It might have been forced to take on a new name, and within two years will be forced from its home, but even stripped of those two items the 66 year-old race track that until recently was known as Western Speedway appears to have a renewed sense of purpose.
While Western Promotions, the company that operates the track, is preparing for a summer racing season, including changing its signage and promotion materials to reflect the legally required new name – Westshore Speedway — the company is involved in finding a new site.
The existing structure and track will be decommissioned starting in the fall of 2022 when the new owners of the property intend to start redeveloping the 81-acre site.
Bastion Development Corporation and Strand Holdings, which bought the Western Speedway lands from the Wille family, is working on a proposal to establish a mixed-use project that could include a film studio, residential component, hotel and business park.
From the start the partnership committed to allow racing to continue until the fall of 2022 and has offered $2.5 million to help find a new spot to rebuild the race course.
While he admits he is disappointed the speedway will be moving, Darrell Midgley, owner of Western Promotions, said he is excited at the prospect of creating a new home for auto racing on the Island.
“Western Speedway was in operation for more than 60 years and if we can secure a new site that will be available for the next 100 well that would be incredible,” he said. “There’s definitely a need for it.”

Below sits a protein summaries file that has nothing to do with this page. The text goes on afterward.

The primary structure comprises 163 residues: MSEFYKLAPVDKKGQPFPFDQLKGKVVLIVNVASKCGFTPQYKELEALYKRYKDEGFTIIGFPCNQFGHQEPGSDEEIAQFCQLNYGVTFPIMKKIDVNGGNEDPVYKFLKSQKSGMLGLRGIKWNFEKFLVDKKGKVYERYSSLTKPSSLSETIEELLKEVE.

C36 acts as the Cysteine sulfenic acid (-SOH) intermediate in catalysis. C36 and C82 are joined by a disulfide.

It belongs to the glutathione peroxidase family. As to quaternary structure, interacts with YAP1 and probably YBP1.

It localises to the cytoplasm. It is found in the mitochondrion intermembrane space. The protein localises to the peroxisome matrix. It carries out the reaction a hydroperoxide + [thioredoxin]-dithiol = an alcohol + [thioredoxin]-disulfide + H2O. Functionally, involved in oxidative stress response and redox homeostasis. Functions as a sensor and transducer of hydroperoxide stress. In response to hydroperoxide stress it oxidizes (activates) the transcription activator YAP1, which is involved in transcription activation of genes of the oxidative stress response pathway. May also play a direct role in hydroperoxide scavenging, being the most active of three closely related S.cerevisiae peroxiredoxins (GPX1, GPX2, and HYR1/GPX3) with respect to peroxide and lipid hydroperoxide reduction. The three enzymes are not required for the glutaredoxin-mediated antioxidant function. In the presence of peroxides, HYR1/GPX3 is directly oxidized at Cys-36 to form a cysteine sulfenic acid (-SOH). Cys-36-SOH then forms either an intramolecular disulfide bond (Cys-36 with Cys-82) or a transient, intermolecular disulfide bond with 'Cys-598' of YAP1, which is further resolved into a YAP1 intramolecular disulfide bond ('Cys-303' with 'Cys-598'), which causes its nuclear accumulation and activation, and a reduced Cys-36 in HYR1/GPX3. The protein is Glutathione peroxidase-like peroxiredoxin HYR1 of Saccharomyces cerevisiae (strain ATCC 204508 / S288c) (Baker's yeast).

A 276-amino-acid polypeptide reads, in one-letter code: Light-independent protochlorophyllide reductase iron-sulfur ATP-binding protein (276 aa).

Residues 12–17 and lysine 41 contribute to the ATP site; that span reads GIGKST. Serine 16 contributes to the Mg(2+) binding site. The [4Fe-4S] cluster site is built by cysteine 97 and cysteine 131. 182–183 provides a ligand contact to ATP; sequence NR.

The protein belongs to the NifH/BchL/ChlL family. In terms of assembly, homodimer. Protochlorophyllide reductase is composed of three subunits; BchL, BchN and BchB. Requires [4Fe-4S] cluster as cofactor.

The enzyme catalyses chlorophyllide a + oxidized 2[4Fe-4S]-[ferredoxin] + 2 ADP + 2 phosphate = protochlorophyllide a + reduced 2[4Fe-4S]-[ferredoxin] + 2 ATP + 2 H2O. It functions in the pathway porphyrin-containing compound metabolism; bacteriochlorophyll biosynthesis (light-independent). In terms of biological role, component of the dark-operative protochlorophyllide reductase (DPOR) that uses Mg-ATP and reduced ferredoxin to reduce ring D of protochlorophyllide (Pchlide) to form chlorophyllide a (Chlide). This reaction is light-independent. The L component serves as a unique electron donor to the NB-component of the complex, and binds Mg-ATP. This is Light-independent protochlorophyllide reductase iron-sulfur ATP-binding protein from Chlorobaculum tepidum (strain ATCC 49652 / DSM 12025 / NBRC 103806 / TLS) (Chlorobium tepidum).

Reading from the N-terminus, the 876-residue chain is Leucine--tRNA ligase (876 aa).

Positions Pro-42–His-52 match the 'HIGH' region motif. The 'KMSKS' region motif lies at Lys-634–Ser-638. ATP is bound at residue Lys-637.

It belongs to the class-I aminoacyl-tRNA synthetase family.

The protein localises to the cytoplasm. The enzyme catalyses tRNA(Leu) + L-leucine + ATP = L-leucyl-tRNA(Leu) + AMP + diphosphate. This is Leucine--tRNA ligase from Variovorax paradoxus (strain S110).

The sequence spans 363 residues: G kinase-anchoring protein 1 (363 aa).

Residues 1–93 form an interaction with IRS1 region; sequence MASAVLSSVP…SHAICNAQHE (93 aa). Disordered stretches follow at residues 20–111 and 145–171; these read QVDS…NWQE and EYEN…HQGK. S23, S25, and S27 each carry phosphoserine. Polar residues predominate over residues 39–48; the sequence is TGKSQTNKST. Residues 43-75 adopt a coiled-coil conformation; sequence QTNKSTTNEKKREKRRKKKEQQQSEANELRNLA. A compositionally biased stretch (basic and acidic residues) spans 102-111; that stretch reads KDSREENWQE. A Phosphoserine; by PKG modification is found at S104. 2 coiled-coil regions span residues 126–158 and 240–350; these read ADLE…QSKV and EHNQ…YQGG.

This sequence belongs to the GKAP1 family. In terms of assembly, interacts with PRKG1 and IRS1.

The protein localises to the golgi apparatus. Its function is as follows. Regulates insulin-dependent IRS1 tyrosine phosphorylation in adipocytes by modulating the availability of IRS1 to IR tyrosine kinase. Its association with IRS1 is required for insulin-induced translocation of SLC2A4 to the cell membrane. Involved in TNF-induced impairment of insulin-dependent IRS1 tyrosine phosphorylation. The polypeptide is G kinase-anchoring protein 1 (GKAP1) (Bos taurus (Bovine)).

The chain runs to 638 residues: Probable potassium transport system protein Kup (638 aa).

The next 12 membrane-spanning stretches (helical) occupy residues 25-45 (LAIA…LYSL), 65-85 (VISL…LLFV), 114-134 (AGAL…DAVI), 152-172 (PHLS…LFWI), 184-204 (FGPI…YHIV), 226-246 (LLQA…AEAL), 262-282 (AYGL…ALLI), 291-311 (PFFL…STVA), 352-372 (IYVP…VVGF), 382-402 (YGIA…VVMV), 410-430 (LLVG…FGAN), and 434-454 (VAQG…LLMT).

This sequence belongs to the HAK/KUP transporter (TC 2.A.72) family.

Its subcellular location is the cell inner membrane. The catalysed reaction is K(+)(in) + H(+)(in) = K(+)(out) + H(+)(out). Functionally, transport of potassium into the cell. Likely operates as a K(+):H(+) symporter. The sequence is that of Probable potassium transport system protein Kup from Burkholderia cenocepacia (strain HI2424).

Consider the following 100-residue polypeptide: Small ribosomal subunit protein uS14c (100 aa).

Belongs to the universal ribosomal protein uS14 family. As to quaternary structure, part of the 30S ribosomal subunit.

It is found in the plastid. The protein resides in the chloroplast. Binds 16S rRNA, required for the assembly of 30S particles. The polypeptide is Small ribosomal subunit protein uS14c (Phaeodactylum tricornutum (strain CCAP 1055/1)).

Midgley said there is little he can say about where the new site will be or what it is likely to feature, though he did suggest it’s most likely only to be a 15-minute drive from the current location.
He suggested it will be a multi-purpose facility with other attractions.
Midgley said several parties are already involved and working diligently on the project, and $2.5 million is a fraction of what will be required to make it happen.
“It will be a sad day when it’s levelled, but the main thing is to keep the facility going,” he said, noting it’s still used by several car clubs, drag racers, drift cars as well as auto racers. “It serves quite a purpose in the community.”
The grounds do as well.
Though the batting cages and go-karts have been taken down, there will still be a swap-and-shop on the grounds on Sundays later this spring and they hope to get to the start line for some of the racing schedule.
Last year, the pandemic limited the speedway to one race with no fans.
Midgley hopes as the vaccine program hits its stride in the summer they may be able to open more fully.
He’s less enthusiastic about the new name.
“That certainly wasn’t by choice,” he said, noting it was a legal requirement of the new owners. “I think it’s hurtful to the whole racing community and to the community at large, but it’s a battle I can’t afford to fight with them. You have to pick your battles.”
Midgley has chosen instead to focus on ensuring there will be a place to rev engines for decades to come.